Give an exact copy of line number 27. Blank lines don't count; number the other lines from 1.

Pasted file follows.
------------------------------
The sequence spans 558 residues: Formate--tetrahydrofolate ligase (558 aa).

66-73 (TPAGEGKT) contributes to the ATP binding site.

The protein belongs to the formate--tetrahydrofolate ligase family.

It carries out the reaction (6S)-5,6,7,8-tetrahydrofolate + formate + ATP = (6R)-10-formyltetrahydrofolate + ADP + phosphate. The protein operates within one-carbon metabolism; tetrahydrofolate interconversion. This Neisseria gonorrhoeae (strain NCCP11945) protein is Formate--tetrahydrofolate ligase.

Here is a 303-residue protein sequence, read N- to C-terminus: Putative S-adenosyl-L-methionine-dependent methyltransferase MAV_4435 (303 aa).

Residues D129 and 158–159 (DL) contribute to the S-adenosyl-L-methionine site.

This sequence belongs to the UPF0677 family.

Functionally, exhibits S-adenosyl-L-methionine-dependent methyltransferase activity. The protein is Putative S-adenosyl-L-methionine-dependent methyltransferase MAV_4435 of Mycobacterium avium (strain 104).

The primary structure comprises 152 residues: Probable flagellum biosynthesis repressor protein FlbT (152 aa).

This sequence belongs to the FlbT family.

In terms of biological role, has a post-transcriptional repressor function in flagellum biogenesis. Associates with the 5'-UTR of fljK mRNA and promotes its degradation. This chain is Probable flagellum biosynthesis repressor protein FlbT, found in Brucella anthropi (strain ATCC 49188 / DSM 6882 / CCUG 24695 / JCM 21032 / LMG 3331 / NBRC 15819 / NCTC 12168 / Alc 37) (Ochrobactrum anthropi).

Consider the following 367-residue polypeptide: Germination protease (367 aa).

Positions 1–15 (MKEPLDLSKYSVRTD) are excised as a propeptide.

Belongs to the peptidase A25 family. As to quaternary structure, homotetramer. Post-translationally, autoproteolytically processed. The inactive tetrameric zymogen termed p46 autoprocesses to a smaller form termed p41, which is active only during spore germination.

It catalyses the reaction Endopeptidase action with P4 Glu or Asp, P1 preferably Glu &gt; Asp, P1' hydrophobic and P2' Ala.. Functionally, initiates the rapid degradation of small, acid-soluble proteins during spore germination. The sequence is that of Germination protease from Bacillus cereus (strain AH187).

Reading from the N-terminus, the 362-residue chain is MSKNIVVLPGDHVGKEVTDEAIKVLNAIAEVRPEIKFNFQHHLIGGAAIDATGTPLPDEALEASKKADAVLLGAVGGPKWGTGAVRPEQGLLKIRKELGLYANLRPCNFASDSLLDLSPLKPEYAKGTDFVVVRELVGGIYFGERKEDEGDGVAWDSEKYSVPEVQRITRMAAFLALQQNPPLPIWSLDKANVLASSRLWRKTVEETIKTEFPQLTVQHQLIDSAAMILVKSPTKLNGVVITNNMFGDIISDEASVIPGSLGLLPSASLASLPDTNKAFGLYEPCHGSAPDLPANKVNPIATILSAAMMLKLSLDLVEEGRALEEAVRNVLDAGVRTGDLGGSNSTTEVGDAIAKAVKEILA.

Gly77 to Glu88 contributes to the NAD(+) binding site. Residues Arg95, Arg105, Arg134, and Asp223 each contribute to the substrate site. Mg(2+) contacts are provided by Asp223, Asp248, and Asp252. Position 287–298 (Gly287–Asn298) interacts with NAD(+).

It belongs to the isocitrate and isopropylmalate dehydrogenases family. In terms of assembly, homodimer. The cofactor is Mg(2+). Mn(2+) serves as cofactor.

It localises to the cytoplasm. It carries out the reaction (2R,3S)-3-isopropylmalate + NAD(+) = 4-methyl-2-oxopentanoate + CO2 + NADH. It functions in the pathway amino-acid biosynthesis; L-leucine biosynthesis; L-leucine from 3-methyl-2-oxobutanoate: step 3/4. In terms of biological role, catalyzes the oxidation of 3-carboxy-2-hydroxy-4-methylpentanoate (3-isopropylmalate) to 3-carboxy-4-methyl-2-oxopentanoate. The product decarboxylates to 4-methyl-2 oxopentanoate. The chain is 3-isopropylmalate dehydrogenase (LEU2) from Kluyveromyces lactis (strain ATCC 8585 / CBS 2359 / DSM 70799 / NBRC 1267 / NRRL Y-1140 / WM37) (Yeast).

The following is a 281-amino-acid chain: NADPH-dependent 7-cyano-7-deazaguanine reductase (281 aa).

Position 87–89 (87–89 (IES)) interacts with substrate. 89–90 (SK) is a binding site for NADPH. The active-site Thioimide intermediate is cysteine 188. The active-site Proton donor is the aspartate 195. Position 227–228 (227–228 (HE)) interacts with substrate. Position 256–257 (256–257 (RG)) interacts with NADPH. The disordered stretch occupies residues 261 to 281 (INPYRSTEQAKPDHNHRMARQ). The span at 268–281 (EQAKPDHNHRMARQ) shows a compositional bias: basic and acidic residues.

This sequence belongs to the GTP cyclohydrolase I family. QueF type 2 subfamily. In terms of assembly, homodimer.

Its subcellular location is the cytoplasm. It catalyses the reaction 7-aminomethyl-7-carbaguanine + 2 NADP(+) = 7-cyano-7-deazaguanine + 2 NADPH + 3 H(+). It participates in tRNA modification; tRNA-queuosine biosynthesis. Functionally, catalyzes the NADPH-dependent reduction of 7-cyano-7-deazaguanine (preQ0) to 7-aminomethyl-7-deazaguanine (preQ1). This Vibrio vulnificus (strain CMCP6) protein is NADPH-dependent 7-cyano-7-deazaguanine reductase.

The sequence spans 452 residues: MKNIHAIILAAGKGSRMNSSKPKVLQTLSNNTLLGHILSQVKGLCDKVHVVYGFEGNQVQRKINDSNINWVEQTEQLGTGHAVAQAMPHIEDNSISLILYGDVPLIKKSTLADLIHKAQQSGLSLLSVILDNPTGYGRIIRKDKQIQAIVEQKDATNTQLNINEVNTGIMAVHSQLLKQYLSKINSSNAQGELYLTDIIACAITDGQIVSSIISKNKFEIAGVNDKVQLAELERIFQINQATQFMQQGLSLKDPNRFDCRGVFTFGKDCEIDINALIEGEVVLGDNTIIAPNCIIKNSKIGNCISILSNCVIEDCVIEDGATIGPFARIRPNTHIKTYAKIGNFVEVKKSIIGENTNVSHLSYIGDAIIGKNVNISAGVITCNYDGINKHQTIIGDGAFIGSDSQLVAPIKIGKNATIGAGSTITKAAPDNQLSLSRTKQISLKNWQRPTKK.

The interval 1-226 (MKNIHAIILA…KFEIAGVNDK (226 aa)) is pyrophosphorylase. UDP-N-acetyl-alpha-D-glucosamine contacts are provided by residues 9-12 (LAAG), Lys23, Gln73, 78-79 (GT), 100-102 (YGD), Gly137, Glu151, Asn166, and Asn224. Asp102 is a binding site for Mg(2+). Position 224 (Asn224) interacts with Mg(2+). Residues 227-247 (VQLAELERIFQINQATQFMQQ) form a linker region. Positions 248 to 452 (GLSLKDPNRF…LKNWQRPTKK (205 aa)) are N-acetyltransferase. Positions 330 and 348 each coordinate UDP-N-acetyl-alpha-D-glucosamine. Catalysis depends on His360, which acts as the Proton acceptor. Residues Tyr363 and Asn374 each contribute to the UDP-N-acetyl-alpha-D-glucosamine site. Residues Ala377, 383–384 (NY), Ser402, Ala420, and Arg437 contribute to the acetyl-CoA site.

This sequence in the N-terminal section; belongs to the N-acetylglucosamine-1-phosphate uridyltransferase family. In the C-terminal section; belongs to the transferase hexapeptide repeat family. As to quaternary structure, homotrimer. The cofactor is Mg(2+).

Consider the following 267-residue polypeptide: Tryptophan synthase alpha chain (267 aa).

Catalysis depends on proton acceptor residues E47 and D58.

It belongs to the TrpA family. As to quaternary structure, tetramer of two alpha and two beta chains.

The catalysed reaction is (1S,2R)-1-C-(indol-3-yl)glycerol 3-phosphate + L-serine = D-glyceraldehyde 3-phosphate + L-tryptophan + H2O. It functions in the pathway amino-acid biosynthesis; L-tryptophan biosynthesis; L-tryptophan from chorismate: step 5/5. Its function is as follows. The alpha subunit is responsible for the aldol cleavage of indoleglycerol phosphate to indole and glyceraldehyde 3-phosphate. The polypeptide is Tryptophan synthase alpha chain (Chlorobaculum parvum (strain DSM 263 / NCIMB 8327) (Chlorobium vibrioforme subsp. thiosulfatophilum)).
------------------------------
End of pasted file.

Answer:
Consider the following 267-residue polypeptide: Tryptophan synthase alpha chain (267 aa).